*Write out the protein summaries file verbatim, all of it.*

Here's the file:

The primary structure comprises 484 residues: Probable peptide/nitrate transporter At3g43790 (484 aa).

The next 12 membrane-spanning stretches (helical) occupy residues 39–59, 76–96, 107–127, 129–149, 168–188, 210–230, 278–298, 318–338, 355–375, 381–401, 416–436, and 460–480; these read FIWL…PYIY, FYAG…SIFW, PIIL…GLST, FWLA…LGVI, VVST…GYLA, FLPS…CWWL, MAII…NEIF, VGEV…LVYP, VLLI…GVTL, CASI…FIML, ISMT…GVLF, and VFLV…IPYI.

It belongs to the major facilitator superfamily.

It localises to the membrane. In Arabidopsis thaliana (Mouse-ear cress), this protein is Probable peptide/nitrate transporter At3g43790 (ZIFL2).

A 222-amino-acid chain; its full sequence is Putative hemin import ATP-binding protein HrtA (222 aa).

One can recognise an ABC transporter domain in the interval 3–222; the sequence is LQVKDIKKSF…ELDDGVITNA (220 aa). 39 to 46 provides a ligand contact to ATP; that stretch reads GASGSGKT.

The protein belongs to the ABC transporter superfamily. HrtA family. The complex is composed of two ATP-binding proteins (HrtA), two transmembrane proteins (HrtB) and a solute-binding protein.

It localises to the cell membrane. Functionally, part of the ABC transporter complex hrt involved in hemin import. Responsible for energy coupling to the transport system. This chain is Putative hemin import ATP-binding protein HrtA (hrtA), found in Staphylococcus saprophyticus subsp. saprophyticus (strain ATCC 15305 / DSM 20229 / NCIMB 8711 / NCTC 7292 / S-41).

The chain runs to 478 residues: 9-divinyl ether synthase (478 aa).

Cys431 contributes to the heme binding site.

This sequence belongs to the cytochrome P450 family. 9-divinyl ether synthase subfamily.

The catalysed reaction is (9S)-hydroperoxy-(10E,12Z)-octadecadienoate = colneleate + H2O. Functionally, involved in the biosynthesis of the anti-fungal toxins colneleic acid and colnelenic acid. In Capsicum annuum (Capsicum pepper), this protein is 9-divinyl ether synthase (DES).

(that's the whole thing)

The primary structure comprises 484 residues: Probable peptide/nitrate transporter At3g43790 (484 aa).

The next 12 membrane-spanning stretches (helical) occupy residues 39–59, 76–96, 107–127, 129–149, 168–188, 210–230, 278–298, 318–338, 355–375, 381–401, 416–436, and 460–480; these read FIWL…PYIY, FYAG…SIFW, PIIL…GLST, FWLA…LGVI, VVST…GYLA, FLPS…CWWL, MAII…NEIF, VGEV…LVYP, VLLI…GVTL, CASI…FIML, ISMT…GVLF, and VFLV…IPYI.

It belongs to the major facilitator superfamily.

It localises to the membrane. In Arabidopsis thaliana (Mouse-ear cress), this protein is Probable peptide/nitrate transporter At3g43790 (ZIFL2).

A 222-amino-acid chain; its full sequence is Putative hemin import ATP-binding protein HrtA (222 aa).

One can recognise an ABC transporter domain in the interval 3–222; the sequence is LQVKDIKKSF…ELDDGVITNA (220 aa). 39 to 46 provides a ligand contact to ATP; that stretch reads GASGSGKT.

The protein belongs to the ABC transporter superfamily. HrtA family. The complex is composed of two ATP-binding proteins (HrtA), two transmembrane proteins (HrtB) and a solute-binding protein.

It localises to the cell membrane. Functionally, part of the ABC transporter complex hrt involved in hemin import. Responsible for energy coupling to the transport system. This chain is Putative hemin import ATP-binding protein HrtA (hrtA), found in Staphylococcus saprophyticus subsp. saprophyticus (strain ATCC 15305 / DSM 20229 / NCIMB 8711 / NCTC 7292 / S-41).

The chain runs to 478 residues: 9-divinyl ether synthase (478 aa).

Cys431 contributes to the heme binding site.

This sequence belongs to the cytochrome P450 family. 9-divinyl ether synthase subfamily.

The catalysed reaction is (9S)-hydroperoxy-(10E,12Z)-octadecadienoate = colneleate + H2O. Functionally, involved in the biosynthesis of the anti-fungal toxins colneleic acid and colnelenic acid. In Capsicum annuum (Capsicum pepper), this protein is 9-divinyl ether synthase (DES).